Lambs are arriving in a steady fashion, we’re up to 40 today. It’s mostly uneventful, but there are always some interesting developments. One situation surprised me.

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FirstLambs

Notwithstanding the twelve unplanned lambs born in January and February, here are the official first lambs of the officially planned lambing season! A couple of white and brown ewelambs. Lambs should really start arriving in earnest today, and this ewe was due tomorrow. So, these twin girls got a jumpstart on a sunny Thursday. I didn’t see them born, just found them clean and fed on a midday check, my favorite kind.

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MudRutsThis is a complain-ey post. Sorry. This has been the toughest winter ever. For starters, record rainfall, facilitating mud. Our sacrifice pasture had only partially recovered from the ditch dredging exercise in summer, so likely the grass plants had less water uptake ability, rendering more mud. The engine blew out in our ATV in November, and it spent two months in the shop getting repaired. The tractor had to be used to feed animals instead. It’s heavier, so tears up the ground more; and I have to drive it in a longer path to get to the sheep, tearing up more pasture still. More mud. One time, it popped a tire from struggling through mud, so I had to jack up the tractor and change the wheel, in the mud. Annoyed

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EarlyLambsIs how long it takes for four rams to find five fertile ewes in a group of 120 ewes all circling in chaos. This happened last September, I was doing some chores in the field and driving back and forth between pastures. At one point, I only shut one of a double-gated passage, thinking I was going to go back through there in a few minutes. The mature rams are vigilant and watch my every move when I’m going through gates, and they don’t miss an opportunity. I must not have latched the gate securely, and they pushed it open while I was distracted doing something in the field. I figure they were in there for about twenty minutes before I was able to get a dog and wrangle them all back to where they belonged. Twenty minutes resulting in nine early-bird lambs born at the end of February. (more…)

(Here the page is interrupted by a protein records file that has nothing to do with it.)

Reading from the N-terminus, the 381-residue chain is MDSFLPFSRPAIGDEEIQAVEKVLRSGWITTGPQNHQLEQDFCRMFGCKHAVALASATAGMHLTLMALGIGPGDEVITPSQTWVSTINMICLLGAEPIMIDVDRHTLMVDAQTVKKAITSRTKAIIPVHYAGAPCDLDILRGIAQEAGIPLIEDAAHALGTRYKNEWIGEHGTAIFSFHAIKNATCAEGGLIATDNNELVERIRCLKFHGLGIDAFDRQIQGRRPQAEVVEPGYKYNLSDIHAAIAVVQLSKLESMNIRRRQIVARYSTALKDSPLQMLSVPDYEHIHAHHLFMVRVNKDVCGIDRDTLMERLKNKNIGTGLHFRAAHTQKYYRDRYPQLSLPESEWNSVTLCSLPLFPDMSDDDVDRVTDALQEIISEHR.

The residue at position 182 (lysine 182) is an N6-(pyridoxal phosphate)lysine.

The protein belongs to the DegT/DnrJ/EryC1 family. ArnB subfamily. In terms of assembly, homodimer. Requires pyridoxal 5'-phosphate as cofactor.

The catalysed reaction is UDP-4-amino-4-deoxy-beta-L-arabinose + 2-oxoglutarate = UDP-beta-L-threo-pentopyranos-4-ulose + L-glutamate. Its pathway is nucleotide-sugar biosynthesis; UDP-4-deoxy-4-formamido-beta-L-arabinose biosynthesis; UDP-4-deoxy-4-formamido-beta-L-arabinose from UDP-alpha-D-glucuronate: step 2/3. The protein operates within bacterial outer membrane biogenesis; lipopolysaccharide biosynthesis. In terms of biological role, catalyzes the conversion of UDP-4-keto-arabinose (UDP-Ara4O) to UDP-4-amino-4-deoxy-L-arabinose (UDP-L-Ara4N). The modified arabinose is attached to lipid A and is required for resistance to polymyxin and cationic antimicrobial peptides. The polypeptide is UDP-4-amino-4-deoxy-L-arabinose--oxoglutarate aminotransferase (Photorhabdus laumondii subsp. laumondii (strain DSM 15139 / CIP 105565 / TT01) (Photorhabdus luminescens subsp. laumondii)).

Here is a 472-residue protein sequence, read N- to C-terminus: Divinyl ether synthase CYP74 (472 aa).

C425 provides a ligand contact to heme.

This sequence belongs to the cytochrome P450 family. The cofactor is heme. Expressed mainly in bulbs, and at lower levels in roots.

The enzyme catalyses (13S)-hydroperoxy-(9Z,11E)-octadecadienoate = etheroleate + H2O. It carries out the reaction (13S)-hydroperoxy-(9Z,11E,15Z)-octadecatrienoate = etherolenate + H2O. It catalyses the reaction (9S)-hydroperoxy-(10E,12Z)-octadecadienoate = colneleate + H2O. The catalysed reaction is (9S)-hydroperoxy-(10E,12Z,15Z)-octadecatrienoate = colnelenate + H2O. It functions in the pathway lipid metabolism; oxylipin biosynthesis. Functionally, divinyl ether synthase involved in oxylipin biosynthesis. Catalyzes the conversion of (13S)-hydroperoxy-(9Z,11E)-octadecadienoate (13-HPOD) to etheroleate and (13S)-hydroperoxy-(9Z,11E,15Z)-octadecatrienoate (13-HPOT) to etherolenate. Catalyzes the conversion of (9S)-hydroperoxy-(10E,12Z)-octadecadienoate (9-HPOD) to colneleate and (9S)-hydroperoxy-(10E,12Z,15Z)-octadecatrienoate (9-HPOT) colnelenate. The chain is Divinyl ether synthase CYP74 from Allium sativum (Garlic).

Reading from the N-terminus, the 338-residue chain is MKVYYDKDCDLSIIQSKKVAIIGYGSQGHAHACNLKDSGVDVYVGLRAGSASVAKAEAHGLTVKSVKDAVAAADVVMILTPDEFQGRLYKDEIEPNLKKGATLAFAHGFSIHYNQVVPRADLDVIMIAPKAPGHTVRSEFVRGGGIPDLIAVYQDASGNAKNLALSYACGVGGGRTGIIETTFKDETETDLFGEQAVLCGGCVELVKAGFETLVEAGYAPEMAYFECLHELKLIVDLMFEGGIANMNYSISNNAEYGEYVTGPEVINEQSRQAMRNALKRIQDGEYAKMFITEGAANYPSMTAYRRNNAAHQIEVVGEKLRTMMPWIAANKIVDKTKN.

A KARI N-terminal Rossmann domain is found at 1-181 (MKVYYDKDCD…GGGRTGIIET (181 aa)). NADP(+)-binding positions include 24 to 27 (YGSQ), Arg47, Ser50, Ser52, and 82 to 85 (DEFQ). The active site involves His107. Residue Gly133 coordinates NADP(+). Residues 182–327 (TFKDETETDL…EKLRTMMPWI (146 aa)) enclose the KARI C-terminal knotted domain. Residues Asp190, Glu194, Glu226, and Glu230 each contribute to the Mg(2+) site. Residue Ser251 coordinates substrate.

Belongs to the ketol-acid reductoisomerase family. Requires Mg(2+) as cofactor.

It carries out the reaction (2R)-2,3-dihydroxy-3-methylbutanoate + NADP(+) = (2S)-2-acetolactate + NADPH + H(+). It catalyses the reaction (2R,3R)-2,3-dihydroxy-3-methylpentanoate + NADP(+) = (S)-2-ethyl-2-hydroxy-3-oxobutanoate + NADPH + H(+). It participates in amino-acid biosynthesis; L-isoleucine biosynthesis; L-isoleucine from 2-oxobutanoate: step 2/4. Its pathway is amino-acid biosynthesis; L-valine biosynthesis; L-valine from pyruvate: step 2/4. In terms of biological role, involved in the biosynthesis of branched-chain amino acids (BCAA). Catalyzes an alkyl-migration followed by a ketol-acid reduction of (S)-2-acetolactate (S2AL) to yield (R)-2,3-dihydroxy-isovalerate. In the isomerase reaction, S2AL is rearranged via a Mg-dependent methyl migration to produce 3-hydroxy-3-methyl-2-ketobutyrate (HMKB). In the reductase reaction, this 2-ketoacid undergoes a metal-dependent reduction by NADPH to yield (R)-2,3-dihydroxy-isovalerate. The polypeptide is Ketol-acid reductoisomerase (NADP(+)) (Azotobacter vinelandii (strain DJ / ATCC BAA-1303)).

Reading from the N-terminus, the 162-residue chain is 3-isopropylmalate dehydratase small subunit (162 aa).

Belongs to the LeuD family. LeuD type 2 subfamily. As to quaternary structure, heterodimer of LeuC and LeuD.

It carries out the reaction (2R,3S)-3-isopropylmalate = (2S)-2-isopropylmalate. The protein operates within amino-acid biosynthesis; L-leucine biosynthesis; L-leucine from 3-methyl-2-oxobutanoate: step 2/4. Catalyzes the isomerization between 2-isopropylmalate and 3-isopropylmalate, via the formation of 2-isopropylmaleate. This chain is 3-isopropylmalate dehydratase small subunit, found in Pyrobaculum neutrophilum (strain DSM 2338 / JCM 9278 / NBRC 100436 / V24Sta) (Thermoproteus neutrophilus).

GeneIn December, our thirteen year old border collie, Gene, was diagnosed with cancer. I had noticed an egg-sized lump on the back of her left thigh a while earlier, and decided to ask the vet to look at it. It was almost like a typical fatty lump seen in older dogs, and she already has some fatty lumps. But this one did feel a bit more “rooted” and it had grown faster than I’m used to seeing in benign fatty tumors. A biopsy identified it as a mast cell tumor, which is common in dogs. So, it was removed after Christmas.

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TripletsAlmost every year I have a ewe or two that delivers an unplanned breeding. Either due to a ram breakout too early in the fall, or perhaps she lost a pregnancy early-on, and re-bred once all the rams were all together with the we group. Often I don’t care who the sire is, I just mark it down as “UNK” (unknown). Then, the lamb either goes to the slaughter channel, or I sell at a discount the mystery ewelambs as 50% recorded ewes.

This time, with those January triplets, I was interested in the parentage. The mother is a good ewe and I’d like to register them. So, I DNA tested them. I already had DNA banked on all my adult rams, and the cost is $18 per lamb to match them up with the appropriate sire. Er, sires.

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imageI went to the annual Country Living Expo last weekend. As always, it was interesting and educational, and a time to run into and catch up with friends and acquaintances.

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